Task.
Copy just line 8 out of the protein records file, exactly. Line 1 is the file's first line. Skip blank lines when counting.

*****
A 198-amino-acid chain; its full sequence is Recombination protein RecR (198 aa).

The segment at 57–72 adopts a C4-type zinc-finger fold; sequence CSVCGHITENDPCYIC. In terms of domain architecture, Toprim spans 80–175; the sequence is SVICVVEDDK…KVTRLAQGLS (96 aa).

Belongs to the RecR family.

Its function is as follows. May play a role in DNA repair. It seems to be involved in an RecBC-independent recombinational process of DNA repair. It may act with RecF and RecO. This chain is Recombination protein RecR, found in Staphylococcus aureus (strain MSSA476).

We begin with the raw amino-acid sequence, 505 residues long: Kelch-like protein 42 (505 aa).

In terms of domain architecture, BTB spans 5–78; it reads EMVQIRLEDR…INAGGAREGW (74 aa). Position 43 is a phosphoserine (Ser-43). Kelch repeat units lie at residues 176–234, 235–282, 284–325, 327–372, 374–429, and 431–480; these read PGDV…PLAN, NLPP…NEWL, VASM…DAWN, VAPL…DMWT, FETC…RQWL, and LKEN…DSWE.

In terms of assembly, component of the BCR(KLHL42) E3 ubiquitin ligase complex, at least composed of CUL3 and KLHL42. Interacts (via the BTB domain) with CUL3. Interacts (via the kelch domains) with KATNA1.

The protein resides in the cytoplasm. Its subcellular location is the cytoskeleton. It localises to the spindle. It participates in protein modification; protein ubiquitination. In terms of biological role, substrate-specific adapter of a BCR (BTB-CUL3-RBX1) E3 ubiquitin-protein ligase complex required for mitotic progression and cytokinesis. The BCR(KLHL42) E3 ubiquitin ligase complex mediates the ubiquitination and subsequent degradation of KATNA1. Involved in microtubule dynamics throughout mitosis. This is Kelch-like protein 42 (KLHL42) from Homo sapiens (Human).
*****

The protein resides in the cytoplasm. Its subcellular location is the cytoskeleton. It localises to the spindle. It participates in protein modification; protein ubiquitination. In terms of biological role, substrate-specific adapter of a BCR (BTB-CUL3-RBX1) E3 ubiquitin-protein ligase complex required for mitotic progression and cytokinesis. The BCR(KLHL42) E3 ubiquitin ligase complex mediates the ubiquitination and subsequent degradation of KATNA1. Involved in microtubule dynamics throughout mitosis. This is Kelch-like protein 42 (KLHL42) from Homo sapiens (Human).